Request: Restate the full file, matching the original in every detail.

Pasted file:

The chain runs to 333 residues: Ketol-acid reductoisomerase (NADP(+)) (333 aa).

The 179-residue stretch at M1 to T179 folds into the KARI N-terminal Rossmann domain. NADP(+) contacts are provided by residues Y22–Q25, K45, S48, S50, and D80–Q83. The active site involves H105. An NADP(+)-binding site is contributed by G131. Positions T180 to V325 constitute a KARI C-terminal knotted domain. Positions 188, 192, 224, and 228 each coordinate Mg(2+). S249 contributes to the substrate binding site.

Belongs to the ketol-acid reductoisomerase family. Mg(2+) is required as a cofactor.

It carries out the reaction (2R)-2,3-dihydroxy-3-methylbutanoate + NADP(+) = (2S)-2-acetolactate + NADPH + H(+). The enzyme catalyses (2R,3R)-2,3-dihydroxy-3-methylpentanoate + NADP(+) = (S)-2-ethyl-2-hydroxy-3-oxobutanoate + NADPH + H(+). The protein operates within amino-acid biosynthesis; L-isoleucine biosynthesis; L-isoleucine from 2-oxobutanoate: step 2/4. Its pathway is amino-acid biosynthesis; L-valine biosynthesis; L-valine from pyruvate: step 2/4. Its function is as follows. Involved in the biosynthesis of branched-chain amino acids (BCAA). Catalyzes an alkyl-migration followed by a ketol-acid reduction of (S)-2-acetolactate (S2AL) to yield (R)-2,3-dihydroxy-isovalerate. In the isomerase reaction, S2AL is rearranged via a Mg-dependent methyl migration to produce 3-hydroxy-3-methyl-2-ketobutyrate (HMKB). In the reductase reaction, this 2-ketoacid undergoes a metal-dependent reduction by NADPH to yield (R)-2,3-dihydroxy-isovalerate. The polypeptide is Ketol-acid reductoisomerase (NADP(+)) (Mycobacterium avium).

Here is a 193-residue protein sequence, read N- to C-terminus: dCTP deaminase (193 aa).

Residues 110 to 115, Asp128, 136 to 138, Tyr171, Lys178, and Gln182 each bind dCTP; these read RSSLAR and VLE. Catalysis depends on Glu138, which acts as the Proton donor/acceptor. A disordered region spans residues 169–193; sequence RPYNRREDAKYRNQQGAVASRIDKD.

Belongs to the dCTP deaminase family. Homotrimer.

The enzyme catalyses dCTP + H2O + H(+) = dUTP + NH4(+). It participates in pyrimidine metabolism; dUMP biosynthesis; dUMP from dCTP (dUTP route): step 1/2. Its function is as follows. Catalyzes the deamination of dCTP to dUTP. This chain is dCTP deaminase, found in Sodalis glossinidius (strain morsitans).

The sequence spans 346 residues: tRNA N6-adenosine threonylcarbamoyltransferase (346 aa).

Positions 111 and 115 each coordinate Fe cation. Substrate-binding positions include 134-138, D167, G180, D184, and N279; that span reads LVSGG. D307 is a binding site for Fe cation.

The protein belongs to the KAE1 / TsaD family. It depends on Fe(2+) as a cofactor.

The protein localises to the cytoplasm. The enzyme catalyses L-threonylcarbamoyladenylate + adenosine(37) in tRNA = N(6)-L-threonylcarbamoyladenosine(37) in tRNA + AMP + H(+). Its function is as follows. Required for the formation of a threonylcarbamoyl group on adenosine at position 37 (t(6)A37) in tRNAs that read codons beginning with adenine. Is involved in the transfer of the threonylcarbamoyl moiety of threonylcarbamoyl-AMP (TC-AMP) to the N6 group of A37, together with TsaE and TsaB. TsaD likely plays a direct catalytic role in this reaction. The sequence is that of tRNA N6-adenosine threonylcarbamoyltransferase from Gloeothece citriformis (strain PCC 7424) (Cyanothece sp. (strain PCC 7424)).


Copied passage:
The chain runs to 333 residues: Ketol-acid reductoisomerase (NADP(+)) (333 aa).

The 179-residue stretch at M1 to T179 folds into the KARI N-terminal Rossmann domain. NADP(+) contacts are provided by residues Y22–Q25, K45, S48, S50, and D80–Q83. The active site involves H105. An NADP(+)-binding site is contributed by G131. Positions T180 to V325 constitute a KARI C-terminal knotted domain. Positions 188, 192, 224, and 228 each coordinate Mg(2+). S249 contributes to the substrate binding site.

Belongs to the ketol-acid reductoisomerase family. Mg(2+) is required as a cofactor.

It carries out the reaction (2R)-2,3-dihydroxy-3-methylbutanoate + NADP(+) = (2S)-2-acetolactate + NADPH + H(+). The enzyme catalyses (2R,3R)-2,3-dihydroxy-3-methylpentanoate + NADP(+) = (S)-2-ethyl-2-hydroxy-3-oxobutanoate + NADPH + H(+). The protein operates within amino-acid biosynthesis; L-isoleucine biosynthesis; L-isoleucine from 2-oxobutanoate: step 2/4. Its pathway is amino-acid biosynthesis; L-valine biosynthesis; L-valine from pyruvate: step 2/4. Its function is as follows. Involved in the biosynthesis of branched-chain amino acids (BCAA). Catalyzes an alkyl-migration followed by a ketol-acid reduction of (S)-2-acetolactate (S2AL) to yield (R)-2,3-dihydroxy-isovalerate. In the isomerase reaction, S2AL is rearranged via a Mg-dependent methyl migration to produce 3-hydroxy-3-methyl-2-ketobutyrate (HMKB). In the reductase reaction, this 2-ketoacid undergoes a metal-dependent reduction by NADPH to yield (R)-2,3-dihydroxy-isovalerate. The polypeptide is Ketol-acid reductoisomerase (NADP(+)) (Mycobacterium avium).

Here is a 193-residue protein sequence, read N- to C-terminus: dCTP deaminase (193 aa).

Residues 110 to 115, Asp128, 136 to 138, Tyr171, Lys178, and Gln182 each bind dCTP; these read RSSLAR and VLE. Catalysis depends on Glu138, which acts as the Proton donor/acceptor. A disordered region spans residues 169–193; sequence RPYNRREDAKYRNQQGAVASRIDKD.

Belongs to the dCTP deaminase family. Homotrimer.

The enzyme catalyses dCTP + H2O + H(+) = dUTP + NH4(+). It participates in pyrimidine metabolism; dUMP biosynthesis; dUMP from dCTP (dUTP route): step 1/2. Its function is as follows. Catalyzes the deamination of dCTP to dUTP. This chain is dCTP deaminase, found in Sodalis glossinidius (strain morsitans).

The sequence spans 346 residues: tRNA N6-adenosine threonylcarbamoyltransferase (346 aa).

Positions 111 and 115 each coordinate Fe cation. Substrate-binding positions include 134-138, D167, G180, D184, and N279; that span reads LVSGG. D307 is a binding site for Fe cation.

The protein belongs to the KAE1 / TsaD family. It depends on Fe(2+) as a cofactor.

The protein localises to the cytoplasm. The enzyme catalyses L-threonylcarbamoyladenylate + adenosine(37) in tRNA = N(6)-L-threonylcarbamoyladenosine(37) in tRNA + AMP + H(+). Its function is as follows. Required for the formation of a threonylcarbamoyl group on adenosine at position 37 (t(6)A37) in tRNAs that read codons beginning with adenine. Is involved in the transfer of the threonylcarbamoyl moiety of threonylcarbamoyl-AMP (TC-AMP) to the N6 group of A37, together with TsaE and TsaB. TsaD likely plays a direct catalytic role in this reaction. The sequence is that of tRNA N6-adenosine threonylcarbamoyltransferase from Gloeothece citriformis (strain PCC 7424) (Cyanothece sp. (strain PCC 7424)).